"Before Uncle Sandeep walked back into my life, I'd never cared that I was a Sikh.... But that was before 9/11." Raised in suburban New Jersey, 17-year-old Samar has few connections to her Indian heritage. Her mother, having felt oppressed by her conservative Sikh parents, cut ties with them years earlier ("My mom spent a whole lot of time... smudging the hard lines that made us different from everyone around us"). Samar's uncle, eager to reconnect in the wake of the 9/11 attacks, helps the teenager learn about her background, taking her to a Sikh temple and reintroducing her estranged grandparents into her life. A number of acts of violence, including an incident in which some classmates throw bottles at her uncle's car while they are driving, further spur Samar's awakening, causing her to reconsider what it means to be Indian in America. Debut novelist Meminger raises complex questions of identity, but avoids moralizing or spelling out answers for readers, who will likely be hooked as Samar takes a second look at her relationships with her boyfriend, friends and family, while seeking a better understanding of herself. Ages 14-up. (Mar.) Copyright 2009 Reed Business Information.
Gr 6-10-Samar, an Indian-American teen, blends in easily with her classmates and has never known her extended family or their culture or Sikh religion. That changes when her long-lost Uncle Sandeep shows up, in a turban, on her doorstep four days after the 9/11 attacks to reach out to the family, and an Indian classmate refers to her as a "coconut"-brown on the outside, white on the inside. Samar soon realizes that she has been missing a vital part of herself and she seeks to discover it. Along the way, her path to self-discovery is riddled with pain, racism, healing, love, and reconciliation. Meminger's debut book is a beautiful and sensitive portrait of a young woman's journey from self-absorbed naivete to selfless, unified awareness.-Terri Clark, Smokey Hill Library, Centennial, CO Copyright 2009 Reed Business Information.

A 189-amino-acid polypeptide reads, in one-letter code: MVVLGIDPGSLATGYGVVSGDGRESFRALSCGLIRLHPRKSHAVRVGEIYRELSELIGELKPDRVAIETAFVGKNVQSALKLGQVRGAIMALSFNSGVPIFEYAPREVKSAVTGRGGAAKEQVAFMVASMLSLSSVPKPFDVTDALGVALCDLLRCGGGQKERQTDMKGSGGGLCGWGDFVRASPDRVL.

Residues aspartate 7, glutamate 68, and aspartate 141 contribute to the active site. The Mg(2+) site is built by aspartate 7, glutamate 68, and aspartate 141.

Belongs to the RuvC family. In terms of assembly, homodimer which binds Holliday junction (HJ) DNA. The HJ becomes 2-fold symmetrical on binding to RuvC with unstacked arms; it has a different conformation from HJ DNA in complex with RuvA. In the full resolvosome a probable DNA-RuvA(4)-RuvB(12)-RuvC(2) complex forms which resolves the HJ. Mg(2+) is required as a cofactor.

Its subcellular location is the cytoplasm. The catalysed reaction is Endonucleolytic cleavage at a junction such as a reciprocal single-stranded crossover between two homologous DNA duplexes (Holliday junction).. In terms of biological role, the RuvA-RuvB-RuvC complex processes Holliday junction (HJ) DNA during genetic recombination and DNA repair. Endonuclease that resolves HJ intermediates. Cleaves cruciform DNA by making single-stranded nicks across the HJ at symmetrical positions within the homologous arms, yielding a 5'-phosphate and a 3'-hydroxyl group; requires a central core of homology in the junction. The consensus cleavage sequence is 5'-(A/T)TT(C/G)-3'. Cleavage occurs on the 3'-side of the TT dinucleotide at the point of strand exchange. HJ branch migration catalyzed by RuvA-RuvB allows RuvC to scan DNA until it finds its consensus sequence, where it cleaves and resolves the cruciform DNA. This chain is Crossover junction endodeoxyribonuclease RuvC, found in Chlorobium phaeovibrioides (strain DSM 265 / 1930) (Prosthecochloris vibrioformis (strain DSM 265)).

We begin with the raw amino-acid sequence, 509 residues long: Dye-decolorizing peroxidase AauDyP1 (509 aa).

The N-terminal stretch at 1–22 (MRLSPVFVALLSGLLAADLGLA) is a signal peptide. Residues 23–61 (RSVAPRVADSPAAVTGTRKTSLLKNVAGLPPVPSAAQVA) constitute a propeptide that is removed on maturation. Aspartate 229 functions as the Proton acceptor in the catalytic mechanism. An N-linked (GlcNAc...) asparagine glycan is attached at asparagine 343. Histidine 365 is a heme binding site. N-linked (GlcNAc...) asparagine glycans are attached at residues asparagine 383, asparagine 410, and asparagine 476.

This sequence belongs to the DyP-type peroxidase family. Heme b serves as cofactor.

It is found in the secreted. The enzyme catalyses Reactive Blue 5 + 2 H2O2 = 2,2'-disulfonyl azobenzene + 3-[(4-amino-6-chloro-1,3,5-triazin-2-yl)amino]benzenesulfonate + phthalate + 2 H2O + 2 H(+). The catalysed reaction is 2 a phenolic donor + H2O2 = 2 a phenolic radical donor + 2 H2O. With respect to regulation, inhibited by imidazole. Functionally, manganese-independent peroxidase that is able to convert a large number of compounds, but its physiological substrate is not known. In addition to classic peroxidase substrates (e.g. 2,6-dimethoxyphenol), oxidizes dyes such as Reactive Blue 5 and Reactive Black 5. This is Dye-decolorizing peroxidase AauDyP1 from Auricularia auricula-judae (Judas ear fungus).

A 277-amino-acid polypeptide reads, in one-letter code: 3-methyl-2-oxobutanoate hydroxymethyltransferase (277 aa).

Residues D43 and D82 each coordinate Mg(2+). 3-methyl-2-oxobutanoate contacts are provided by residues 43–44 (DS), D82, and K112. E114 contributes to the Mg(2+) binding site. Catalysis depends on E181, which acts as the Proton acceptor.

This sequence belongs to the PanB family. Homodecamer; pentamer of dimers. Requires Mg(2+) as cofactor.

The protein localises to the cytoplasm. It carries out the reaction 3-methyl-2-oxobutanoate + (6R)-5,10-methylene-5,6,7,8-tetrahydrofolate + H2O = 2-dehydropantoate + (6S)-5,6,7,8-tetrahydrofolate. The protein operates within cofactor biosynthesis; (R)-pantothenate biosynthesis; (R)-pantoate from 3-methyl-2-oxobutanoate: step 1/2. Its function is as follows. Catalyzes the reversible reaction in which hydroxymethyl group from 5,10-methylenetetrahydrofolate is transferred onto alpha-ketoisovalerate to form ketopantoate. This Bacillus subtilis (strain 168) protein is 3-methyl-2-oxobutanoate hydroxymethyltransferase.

"An important book for young people about coming to terms with
identity, prejudice, and family in a post-9/11 world. A touching
portrait of a strong-willed daughter and her rebellious mother." --
Marina Budhos, author of Ask Me No Questions and Tell Us
"Everyone -- teens and adults alike -- should read this wise, warm story of family, friendship, tolerance, and finding out who you really are." -- Anjali Banerjee, author of Maya Running and Looking for Bapu
"Neesha Meminger writes with honesty, a big heart, and bold humor. I laughed, cried, learned, and related." -- Tanuja Desai Hidier, author of Born Confused
"I want to give this novel to every teen on the hunt for the unvarnished truth about her own story." -- Mitali Perkins, author of Secret Keeper